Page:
Wines are rated on a 100-point scale. Wines are chosen for review because they represent outstanding quality or value, and the scores are simply a measure of this reviewer's enthusiasm for the recommended wine.
Flora Springs 2008 Trilogy, Napa Valley ($75) — I must confess, I've always thought Trilogy one of the better red Bordeaux-style blends produced in California, and the 2009 did nothing to alter my thinking. In fact, this is one of the most satisfying in the Trilogy galaxy, particularly at this stage. The '09 is supple and smooth, without losing that all-important tension between ripeness and structure that separates fine wine from wine jam.
This Trilogy shows a floral note and spice on the nose, with a rich, silky palate and aromas of cassis, blackberry and plum. The blend is 81 percent cabernet sauvignon, with a big splash of merlot and a smaller percentage of malbec. It's beautifully balanced and long in the mouth, with a lingering, spicy finish. Rating: 94.
Flora Springs 2011 Sauvignon Blanc, Soliloquy Vineyard, Oakville ($25) — Long one of the Napa Valley's most enduring and well-known white wines, Flora Springs Soliloquy is no more, replaced by an updated version of the wine that once went by that name. Now Flora Springs calls it sauvignon blanc, with a designation on the label for the Soliloquy Vineyard in Oakville, not far from the winery.
The wine has always been made exclusively from sauvignon blanc grapes, but from vineyards throughout the vast expanse of more than 1,000 acres Flora Springs has under vine. And where it was once 100-percent fermented in stainless steel tanks, now the wine is made using a combination of concrete and stainless steel tanks and oak barrels. Soliloquy has always been an impressive wine, and still is. This vintage shows a strong note of grapefruit and white peach, with hints of lemongrass, dried herbs and minerals. It is crisp and fresh, with a persistent, clean finish. Without a doubt, still one of Napa's finest sauvignons. Rating: 92.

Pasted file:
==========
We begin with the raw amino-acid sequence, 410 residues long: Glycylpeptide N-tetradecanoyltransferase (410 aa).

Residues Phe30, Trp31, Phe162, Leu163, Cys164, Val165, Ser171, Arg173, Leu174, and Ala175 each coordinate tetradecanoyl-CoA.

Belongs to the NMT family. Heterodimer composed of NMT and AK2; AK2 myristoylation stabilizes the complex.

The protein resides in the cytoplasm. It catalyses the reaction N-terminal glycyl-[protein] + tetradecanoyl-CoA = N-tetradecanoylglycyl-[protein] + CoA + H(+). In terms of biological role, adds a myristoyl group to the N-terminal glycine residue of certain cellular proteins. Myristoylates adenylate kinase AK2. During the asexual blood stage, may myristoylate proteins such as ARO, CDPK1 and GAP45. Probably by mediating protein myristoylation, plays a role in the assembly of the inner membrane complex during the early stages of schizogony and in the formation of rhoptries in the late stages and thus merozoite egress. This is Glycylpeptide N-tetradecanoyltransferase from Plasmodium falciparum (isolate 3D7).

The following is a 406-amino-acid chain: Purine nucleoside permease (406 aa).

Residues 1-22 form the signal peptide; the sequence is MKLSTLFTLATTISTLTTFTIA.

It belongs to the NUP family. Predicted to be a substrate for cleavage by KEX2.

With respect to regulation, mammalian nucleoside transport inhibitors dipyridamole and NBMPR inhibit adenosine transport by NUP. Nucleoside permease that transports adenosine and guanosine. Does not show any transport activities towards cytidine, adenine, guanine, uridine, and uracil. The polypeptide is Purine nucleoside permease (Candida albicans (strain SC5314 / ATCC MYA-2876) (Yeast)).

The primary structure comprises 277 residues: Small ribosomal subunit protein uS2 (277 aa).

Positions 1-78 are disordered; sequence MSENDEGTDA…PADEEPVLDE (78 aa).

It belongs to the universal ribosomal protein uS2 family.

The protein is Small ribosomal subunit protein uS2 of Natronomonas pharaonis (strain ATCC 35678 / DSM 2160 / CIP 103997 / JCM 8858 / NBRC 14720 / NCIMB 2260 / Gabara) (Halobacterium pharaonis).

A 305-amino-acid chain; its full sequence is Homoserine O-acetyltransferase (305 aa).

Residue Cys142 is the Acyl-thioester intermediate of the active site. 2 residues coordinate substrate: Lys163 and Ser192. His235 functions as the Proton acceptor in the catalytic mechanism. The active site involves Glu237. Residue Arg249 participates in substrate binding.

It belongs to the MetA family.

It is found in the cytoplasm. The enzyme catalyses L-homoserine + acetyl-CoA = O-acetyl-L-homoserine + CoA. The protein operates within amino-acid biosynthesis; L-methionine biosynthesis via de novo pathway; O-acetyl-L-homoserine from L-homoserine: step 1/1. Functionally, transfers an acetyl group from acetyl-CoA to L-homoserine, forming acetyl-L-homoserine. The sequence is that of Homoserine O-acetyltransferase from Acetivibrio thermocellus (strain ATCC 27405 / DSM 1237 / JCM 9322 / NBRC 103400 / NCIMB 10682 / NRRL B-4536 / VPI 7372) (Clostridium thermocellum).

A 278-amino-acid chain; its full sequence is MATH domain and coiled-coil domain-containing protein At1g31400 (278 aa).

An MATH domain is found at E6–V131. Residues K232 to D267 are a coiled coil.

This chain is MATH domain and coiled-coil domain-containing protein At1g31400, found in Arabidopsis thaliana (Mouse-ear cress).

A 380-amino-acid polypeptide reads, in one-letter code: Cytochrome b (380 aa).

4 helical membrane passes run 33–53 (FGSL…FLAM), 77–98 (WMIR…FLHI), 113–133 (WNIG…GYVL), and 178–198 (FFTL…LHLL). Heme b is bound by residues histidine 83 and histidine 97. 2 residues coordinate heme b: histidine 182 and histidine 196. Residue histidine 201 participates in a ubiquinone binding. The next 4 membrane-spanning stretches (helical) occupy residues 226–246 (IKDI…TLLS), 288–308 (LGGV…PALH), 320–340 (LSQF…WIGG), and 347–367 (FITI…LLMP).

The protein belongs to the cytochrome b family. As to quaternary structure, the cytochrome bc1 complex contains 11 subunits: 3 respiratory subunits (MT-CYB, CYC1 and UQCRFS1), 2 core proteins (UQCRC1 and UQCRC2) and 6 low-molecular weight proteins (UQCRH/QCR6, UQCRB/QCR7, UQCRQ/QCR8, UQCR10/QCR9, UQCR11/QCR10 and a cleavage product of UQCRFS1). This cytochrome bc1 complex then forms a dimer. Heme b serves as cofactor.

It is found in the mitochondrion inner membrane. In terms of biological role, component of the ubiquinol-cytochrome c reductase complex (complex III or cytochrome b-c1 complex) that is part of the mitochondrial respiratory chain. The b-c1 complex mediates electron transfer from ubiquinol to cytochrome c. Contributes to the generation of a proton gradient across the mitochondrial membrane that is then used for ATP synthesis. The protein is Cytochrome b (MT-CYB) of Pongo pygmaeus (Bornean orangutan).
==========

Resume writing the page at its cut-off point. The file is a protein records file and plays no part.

Torres 2010 Salmos, Priorat, Spain ($42) — Dense and supple, this vintage of Salmos is a blend of Carinena, garnacha and syrah that comes together in a smooth, rich red that is notable for its striking minerality. The complex bouquet also exhibits nuances of mocha and licorice, with hints of toasty oak vanillin and sweet baking spices. The palate is soft and layered, with aromas of red and black fruit, and it finishes with exceptional length and a lingering aftertaste. It was made with immediate consumption (and pleasure) in mind, and it delivers. Rating: 92.
Peju 2009 Cabernet Sauvignon ($45) — This is not an easy cabernet to warm up to, but I mean that in the most flattering light. So much modern New World cabernet is made to be consumed within minutes of purchase, it is refreshing to find a young Napa Valley cabernet sauvignon that requires a modicum of patience. Peju's latest release is firmly structured, with tightly packed layers of fruit that need either time or aeration to shine. This vintage was tasted a second time after being open overnight, and on the second taste it was remarkably improved, exhibiting rich aromas of blackberry, blueberry and raspberry jam, with hints of baking spice and toasty oak. Rating: 91.
Torres 2009 Celeste Crianza, Ribera del Duero, Spain ($28) — This vintage of Celeste from Torres is somewhat rustic, with firm, slightly coarse tannins and a bit of volatile acidity. Thus it is more of a food wine than a casual sipper, though the aromas of ripe blackberry and currants are inviting, and there is an alluring waft of violet and spice that provides additional complexity and intrigue on the nose. If you serve this wine young, best to do so with savory tapas or grilled meats. It is 100 percent Tempranillo. Rating: 88.
Follow Robert on Twitter at @wineguru. To find out more about Robert Whitley and read features by other Creators Syndicate writers and cartoonists, visit the Creators website at www.creators.com.